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Inland Empire

Released: 2006

Genre: Experimental

Runtime: 3 hr 0 min

MPAA Rating: R

Director: David Lynch

Starring: Laura Dern, Jeremy Irons, Justin Theroux, Harry Dean Stanton, Julia Ormond

“A woman in trouble.”

A waking nightmare unmatched in the history of movies.

Review by: MiamiMovieCritic

Added: 7 years ago

Free word of advice: Don’t try to make sense of David Lynch’s Inland Empire. That’s entirely not the point, and approaching it the way you would a straight narrative film is like running repeatedly into a brick wall. Just not worth it. That’s not to say the film has no artistic value; quite the contrary. It opens up exciting possibilities for the latter part of Lynch’s career, which he says will be spent entirely in the realm of digital video.

The film is a two-hour masterpiece that unfortunately stretches into three. I wish Lynch had left all the Polish-language stuff on the cutting room floor. It bores me to tears, and I don’t see what it adds in terms of texture. But if you stay awake, you’ll be sucked into a waking nightmare unmatched in the history of movies.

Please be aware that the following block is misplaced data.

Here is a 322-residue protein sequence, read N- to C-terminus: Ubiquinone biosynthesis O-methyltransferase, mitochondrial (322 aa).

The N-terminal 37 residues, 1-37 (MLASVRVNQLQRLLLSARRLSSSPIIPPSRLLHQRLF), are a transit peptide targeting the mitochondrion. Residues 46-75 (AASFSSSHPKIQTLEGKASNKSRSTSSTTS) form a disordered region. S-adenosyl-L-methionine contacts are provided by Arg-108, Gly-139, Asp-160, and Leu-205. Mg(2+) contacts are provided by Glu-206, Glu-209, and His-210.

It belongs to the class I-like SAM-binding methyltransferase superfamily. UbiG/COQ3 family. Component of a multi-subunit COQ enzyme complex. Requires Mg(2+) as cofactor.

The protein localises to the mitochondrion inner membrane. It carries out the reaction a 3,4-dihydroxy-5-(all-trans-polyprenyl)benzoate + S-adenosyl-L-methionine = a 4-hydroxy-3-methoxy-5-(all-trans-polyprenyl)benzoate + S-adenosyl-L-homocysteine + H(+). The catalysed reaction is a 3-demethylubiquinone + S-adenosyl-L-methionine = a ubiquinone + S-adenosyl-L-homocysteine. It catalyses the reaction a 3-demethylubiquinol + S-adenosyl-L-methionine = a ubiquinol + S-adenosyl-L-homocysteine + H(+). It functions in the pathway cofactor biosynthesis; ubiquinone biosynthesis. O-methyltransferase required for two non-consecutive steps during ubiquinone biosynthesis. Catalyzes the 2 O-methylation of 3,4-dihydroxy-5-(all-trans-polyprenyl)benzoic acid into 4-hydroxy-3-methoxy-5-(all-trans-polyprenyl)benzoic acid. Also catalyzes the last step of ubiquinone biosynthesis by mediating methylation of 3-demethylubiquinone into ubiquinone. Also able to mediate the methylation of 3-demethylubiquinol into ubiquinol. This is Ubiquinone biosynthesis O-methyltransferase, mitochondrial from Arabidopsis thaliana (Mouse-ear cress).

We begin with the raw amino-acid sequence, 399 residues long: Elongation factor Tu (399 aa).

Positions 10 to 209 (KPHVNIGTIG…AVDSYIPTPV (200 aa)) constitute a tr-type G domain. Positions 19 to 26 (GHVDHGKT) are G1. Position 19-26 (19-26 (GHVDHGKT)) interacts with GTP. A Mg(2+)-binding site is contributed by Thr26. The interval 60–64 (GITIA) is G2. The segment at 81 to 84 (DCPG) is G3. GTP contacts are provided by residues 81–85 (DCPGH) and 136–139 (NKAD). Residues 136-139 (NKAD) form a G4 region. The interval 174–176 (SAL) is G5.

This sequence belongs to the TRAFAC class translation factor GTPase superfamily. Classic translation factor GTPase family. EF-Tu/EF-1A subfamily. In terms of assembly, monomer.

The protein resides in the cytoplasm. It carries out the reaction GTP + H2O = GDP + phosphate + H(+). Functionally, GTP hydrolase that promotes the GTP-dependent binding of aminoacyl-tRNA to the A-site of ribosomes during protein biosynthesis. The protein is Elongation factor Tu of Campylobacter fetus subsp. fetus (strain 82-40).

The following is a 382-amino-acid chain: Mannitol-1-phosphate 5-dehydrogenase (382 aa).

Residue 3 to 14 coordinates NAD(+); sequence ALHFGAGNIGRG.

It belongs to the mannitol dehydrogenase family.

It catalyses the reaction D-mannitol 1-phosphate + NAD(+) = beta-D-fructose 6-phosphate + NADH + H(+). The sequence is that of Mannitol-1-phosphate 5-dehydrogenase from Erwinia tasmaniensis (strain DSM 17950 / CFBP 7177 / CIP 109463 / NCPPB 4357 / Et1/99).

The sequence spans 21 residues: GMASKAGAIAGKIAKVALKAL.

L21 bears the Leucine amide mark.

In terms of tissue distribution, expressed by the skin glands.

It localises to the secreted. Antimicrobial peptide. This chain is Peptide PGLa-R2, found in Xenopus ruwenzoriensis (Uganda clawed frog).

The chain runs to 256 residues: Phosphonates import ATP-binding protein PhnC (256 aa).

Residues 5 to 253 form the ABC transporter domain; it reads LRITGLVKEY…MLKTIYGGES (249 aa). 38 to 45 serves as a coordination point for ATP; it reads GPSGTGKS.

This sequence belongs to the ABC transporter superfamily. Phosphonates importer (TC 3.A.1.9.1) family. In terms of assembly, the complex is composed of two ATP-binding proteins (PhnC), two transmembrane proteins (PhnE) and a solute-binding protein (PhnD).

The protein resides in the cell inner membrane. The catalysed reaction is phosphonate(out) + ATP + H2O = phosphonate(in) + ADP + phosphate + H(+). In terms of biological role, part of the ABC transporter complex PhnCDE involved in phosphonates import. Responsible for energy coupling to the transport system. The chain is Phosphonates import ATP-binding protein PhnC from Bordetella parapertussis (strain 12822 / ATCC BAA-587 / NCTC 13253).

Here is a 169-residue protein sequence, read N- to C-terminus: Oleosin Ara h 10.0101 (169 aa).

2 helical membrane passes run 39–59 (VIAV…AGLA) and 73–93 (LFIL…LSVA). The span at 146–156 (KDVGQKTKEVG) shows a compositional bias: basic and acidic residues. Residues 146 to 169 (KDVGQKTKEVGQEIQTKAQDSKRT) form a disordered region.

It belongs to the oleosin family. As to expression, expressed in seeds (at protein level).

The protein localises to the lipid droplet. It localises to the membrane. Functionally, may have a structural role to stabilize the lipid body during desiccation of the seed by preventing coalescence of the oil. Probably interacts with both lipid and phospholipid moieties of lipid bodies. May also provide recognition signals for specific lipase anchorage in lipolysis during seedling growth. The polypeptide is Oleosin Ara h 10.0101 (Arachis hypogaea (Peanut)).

In what is probably the best little-seen performance of the decade, Laura Dern plays – at first – an actress starring in a melodrama called On High in Blue Tomorrows. She plays other characters later, but the central figure – like in Lynch’s best film, Mulholland Drive – is of an actress with an uncertain future. Inland Empire is like the evil twin of Mulholland Drive, with even less regard for the audience’s attention span and even more pain for the protagonist – until the final 10 minutes, that is, which are surprisingly redemptive and hopeful.

The things I cherish most about the film are: Lynch’s experiments with digital video, which often match and even surpass the look of his previous films; Dern’s impossibly focused performance; the sitcom starring the humanoid rabbits; the death scene on Hollywood Boulevard; and all of the crazy musical numbers. The movie constantly hovers between utterly dull and cooler than cool. The scenes where a camera crew suddenly appears are as mind-blowing and cosmically frightening as anything in Kubrick’s 2001. It might take you a few days for you to get through it, but Inland Empire is a trip well worth taking.